It is possible to add and simulate your own moves without adding all the available plays. These moves can include exchanges (drag tiles to the exchange rack in the usual way). It is also possible to simulate during the game if you enable this option in the Settings.
Clicking on columns such as Equity or Move will sort by equity value or move face score respectively.
Looking at the Player Score Change or Opponent Score Change will indicate if a particular move is rated because it generally enables the player to score well in future, or it prevents the opponent scoring well in future.
The Qindar duplicate game is a game for one player where the objective is to find the highest available score from every turn of a one-handed game.
It’s great for training, because you get immediate feedback on high scoring words and positions that you don’t know or missed.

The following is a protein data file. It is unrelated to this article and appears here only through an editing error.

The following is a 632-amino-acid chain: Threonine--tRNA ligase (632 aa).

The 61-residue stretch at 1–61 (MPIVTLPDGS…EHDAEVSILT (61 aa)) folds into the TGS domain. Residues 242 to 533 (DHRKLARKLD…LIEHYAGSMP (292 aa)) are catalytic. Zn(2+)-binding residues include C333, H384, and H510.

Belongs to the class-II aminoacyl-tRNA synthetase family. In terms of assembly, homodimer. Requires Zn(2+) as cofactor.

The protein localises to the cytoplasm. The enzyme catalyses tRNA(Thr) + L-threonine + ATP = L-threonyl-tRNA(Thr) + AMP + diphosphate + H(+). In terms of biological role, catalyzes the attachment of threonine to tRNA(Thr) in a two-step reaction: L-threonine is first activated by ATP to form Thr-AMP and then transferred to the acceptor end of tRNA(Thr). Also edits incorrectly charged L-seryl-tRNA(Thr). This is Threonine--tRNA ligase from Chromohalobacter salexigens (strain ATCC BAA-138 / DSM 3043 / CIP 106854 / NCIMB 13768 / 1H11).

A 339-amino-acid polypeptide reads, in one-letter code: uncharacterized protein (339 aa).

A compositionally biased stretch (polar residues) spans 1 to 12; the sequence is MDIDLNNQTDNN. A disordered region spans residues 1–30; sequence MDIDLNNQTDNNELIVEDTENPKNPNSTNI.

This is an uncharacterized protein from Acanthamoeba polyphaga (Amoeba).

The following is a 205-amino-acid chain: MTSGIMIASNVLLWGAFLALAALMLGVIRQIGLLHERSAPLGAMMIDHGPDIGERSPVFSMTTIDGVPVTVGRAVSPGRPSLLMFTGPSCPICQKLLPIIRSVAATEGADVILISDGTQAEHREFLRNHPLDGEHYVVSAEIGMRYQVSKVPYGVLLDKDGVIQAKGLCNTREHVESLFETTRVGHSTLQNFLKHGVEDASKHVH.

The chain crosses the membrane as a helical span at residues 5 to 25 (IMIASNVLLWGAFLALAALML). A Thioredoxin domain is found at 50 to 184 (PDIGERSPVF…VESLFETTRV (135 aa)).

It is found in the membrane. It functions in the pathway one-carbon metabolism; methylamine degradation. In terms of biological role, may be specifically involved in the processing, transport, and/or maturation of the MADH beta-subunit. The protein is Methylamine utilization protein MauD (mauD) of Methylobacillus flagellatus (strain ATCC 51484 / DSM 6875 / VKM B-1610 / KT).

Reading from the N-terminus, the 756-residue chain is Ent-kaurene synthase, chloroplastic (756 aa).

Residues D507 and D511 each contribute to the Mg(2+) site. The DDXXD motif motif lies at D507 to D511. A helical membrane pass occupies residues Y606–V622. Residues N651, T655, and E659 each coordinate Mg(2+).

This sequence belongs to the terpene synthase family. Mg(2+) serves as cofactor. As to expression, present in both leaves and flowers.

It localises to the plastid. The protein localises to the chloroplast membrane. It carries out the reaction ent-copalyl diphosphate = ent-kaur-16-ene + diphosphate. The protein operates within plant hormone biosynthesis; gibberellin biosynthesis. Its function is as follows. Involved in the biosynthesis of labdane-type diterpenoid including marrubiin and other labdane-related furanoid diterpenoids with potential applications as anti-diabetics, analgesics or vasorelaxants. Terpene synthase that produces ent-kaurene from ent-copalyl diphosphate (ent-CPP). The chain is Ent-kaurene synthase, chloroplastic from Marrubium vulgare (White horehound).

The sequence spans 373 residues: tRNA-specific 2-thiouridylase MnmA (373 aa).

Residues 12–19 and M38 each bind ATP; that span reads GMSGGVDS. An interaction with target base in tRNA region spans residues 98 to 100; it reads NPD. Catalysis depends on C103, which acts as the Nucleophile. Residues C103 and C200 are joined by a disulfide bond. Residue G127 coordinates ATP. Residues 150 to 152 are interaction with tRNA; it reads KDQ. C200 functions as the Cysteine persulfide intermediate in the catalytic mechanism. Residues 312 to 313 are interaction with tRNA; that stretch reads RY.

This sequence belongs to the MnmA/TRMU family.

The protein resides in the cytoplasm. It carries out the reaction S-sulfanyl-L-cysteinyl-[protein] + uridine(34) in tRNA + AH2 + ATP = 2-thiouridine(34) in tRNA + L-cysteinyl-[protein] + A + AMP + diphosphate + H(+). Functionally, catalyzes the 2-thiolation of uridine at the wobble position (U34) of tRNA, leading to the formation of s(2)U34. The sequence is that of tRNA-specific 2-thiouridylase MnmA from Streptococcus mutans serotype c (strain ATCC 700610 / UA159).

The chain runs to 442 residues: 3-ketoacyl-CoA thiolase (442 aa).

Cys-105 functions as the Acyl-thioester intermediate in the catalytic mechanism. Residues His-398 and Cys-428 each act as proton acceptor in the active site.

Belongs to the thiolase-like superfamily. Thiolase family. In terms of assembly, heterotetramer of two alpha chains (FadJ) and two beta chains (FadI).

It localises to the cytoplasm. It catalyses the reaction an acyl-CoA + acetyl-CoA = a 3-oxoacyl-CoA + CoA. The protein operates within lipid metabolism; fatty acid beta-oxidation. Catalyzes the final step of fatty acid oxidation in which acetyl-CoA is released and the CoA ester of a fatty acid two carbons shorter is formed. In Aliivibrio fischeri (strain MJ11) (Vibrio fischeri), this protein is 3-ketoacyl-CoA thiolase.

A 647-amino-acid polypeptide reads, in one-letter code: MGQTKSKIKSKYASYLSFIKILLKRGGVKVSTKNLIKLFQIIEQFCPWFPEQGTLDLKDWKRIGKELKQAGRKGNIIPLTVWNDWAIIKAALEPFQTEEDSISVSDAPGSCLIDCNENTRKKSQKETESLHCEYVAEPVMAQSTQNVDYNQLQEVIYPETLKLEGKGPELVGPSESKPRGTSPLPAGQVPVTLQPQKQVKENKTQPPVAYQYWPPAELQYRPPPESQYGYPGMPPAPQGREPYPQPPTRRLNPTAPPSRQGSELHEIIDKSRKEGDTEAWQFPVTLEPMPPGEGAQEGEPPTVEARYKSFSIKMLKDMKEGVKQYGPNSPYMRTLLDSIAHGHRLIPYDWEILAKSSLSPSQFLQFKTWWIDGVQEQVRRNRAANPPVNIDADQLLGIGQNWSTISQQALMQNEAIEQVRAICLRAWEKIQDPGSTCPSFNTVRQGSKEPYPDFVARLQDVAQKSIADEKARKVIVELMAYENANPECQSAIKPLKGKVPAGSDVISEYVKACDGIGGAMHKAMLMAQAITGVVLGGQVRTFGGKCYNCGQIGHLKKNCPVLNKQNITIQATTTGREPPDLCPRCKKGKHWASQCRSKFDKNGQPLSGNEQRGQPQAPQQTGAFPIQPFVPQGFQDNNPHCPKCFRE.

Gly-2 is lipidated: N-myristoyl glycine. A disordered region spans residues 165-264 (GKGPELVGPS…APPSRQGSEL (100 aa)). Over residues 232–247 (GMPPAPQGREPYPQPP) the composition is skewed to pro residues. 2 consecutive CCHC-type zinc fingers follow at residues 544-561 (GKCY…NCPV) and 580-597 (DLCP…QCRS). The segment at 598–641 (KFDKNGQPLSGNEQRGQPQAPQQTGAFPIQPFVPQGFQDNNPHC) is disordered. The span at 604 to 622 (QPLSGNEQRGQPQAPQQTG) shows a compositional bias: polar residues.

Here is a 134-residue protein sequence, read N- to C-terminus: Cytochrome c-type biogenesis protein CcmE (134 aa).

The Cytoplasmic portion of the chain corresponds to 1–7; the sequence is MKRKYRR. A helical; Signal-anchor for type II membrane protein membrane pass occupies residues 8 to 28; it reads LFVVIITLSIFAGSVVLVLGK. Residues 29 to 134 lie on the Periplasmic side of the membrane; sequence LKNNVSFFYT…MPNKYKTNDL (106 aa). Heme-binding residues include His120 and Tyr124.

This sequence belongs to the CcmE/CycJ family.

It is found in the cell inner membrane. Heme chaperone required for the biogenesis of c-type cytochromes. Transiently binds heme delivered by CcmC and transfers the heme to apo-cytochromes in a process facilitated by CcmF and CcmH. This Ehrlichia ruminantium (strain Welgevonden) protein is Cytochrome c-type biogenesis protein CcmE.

A percentage score is kept showing the number of points that the player found (based on the maximum plays registered) against the total number of points available (based on the maximum scoring plays possible). A perfect player would score 100%, but a more typical score for a club player is between 60 and 90%
What makes this program special is that the player can register as many valid moves as he or she likes, and after the turn see their position in a list of all valid plays, sorted by score. Any valid plays can be instantly visualised on the board. No other duplicate game program gives feedback this quickly and clearly.
How to play
When the game starts you are shown a rack of tiles drawn randomly from the bag. Make a play from these tiles by dragging them from the rack to the board with the mouse, or use the keyboard as previously described.